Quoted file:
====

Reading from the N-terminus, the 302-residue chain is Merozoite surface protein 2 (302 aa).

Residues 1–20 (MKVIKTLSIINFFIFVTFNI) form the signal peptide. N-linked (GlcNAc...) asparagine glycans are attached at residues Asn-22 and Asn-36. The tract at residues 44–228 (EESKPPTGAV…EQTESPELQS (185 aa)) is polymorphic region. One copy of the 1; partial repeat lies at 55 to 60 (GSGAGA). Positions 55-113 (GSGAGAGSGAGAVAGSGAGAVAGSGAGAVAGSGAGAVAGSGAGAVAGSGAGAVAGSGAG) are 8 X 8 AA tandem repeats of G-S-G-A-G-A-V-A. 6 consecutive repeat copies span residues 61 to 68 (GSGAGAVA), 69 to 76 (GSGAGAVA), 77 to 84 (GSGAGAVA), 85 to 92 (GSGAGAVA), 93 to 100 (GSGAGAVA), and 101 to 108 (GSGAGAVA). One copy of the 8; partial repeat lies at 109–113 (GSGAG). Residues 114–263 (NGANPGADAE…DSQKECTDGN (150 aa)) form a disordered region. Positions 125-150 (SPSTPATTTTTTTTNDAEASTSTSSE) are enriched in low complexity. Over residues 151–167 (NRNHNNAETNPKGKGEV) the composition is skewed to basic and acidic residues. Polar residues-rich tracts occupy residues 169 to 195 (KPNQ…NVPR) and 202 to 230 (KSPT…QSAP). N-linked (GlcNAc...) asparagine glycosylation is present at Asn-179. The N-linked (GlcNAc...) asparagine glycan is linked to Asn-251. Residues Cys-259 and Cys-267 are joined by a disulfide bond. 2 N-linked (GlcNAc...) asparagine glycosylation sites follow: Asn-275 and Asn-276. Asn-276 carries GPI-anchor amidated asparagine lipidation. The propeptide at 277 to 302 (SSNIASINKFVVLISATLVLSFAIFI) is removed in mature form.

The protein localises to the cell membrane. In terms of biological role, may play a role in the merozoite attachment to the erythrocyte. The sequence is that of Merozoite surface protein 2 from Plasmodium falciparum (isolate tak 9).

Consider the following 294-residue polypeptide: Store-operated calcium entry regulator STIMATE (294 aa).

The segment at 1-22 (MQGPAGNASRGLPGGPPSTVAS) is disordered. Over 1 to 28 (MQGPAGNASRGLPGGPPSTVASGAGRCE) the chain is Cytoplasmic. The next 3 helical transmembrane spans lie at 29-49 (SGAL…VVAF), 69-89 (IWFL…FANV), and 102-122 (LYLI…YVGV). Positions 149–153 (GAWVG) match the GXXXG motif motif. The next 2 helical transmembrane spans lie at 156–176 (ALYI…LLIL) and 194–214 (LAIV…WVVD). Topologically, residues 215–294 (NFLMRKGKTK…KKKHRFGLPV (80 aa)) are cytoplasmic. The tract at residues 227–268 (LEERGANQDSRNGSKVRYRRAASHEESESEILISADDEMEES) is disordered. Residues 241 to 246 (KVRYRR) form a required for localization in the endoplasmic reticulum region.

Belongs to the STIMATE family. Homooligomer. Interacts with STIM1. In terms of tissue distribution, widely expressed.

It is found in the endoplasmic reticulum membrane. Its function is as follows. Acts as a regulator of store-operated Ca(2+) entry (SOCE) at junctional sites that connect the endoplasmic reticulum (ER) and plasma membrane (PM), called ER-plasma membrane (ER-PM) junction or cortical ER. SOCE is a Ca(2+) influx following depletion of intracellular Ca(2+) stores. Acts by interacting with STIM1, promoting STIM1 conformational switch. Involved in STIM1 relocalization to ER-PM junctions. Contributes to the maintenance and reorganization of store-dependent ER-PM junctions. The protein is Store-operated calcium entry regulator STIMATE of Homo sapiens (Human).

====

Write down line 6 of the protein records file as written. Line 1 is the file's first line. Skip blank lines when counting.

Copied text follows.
Belongs to the STIMATE family. Homooligomer. Interacts with STIM1. In terms of tissue distribution, widely expressed.